Tour de France: Germany's Kittel reigns as sprint leader, wins stage six
Date created :
Marcel Kittel re-established his status as the king of sprints by winning the sixth stage of the Tour de France on Thursday.
It was his second stage win of this Tour and 11th in total, moving him level with German compatriot Andre Greipel, who was third on the stage behind Frenchman Arnaud Demare in second.
Kittel needs only one more stage win to equal the mark of 12 set by Erik Zabel, the most by a German.
"It's a nice situation for me that I can say now that I've won 11 stages on the Tour, I'm very proud of that," said the 29-year-old Quick-Step rider.
"I'm not really pushing myself for victories because I want to break the record of Erik Zabel, I just want to keep it coming, stay relaxed and get the best from myself and for the team in the sprints, and then see how far that can get me."
Kittel had dominated the sprints in 2013 and 2014, winning four stages in each Tour, but was absent the next year when Greipel matched that single Tour feat.
Last year Mark Cavendish dominated with four stage wins but following this stage, Greipel said Kittel is the best in the business.
"Everyone knows that I have a lot of respect for Andre, he's also a great sprinter and a very fair and nice rider. I really appreciate those words," said Kittel.
Kittel is also bidding for a tilt at winning the green jersey for the first time this year as he closed the gap to leader Demare to 27 points -- there are 50 points available to stage winners every day.
With Peter Sagan excluded form the Tour for elbowing Mark Cavendish in a muscular sprint finish on Tuesday, the race for the green jersey has come alive.
But Kittel said his main focus is on stage victories.
"The situation is different to the last years for sure," he said, referring to Sagan winning the green jersey in each of the last five years.
"Already before, I said I will only focus on getting stage victories, but that's also a way to score big points, which is really important for the green jersey."
Demare, who almost came a cropper along the barriers down the inside of Alexander Kristoff in the sprint finish to the 216km stage from Vesoul to Troyes, acknowledged that Sagan's absence changed things, but insisted he'd had a good chance of claiming the jersey anyway.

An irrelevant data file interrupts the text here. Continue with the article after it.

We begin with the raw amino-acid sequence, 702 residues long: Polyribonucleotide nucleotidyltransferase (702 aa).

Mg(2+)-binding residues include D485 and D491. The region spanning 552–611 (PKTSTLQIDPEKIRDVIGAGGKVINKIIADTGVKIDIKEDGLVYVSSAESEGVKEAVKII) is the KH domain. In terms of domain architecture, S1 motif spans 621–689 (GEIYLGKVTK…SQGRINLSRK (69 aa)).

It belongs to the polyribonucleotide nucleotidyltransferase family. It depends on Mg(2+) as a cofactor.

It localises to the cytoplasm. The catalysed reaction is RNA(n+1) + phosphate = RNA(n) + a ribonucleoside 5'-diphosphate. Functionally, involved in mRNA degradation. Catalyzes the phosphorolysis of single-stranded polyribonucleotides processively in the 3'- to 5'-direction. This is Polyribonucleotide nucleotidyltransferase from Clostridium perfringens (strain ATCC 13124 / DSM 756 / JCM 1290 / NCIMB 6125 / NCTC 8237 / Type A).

"Of course (it will be easier) but Sagan was already behind me when I took the jersey -- it's going to be a big fight," he said.
'It wasn't ideal'
Demare also claimed that jostling in the sprint finish was part and parcel of the game.
While Sagan was castigated for causing Cavendish to crash, Demare got away largely scott free from criticism for a violent swerve that cut across the path of his copatriot Nacer Bouhanni in Tuesday's fourth stage, which he won.
Bouhanni, who was fourth on Thursday, was furious but no-one was paying attention to his ire in the wake of the Sagan saga.
"People always rub shoulders in the sprint finish, it's competitive. There are 10 or 15 people going for the stage victory," insisted Demare.
"No-one's blameless, we're all fighting for positon.
"I came second but I went through a mouse hole -- it wasn't ideal."
Race leader and reigning champion Chris Froome had a quiet day in the saddle, barring one bizarre moment when he and several other riders had to take evasive action to avoid a parasol that blew onto the road right in front of the peloton.
Earlier, a three-man breakaway had set off inside the first kilometre but with more than 200km to ride on a pan-flat stage with powerful sprinters' teams controlling the gap, it was always doomed to fail.
They soldiered on, though, with a maximum lead of over three and a half minutes at one stage, but were caught 3km from the finish.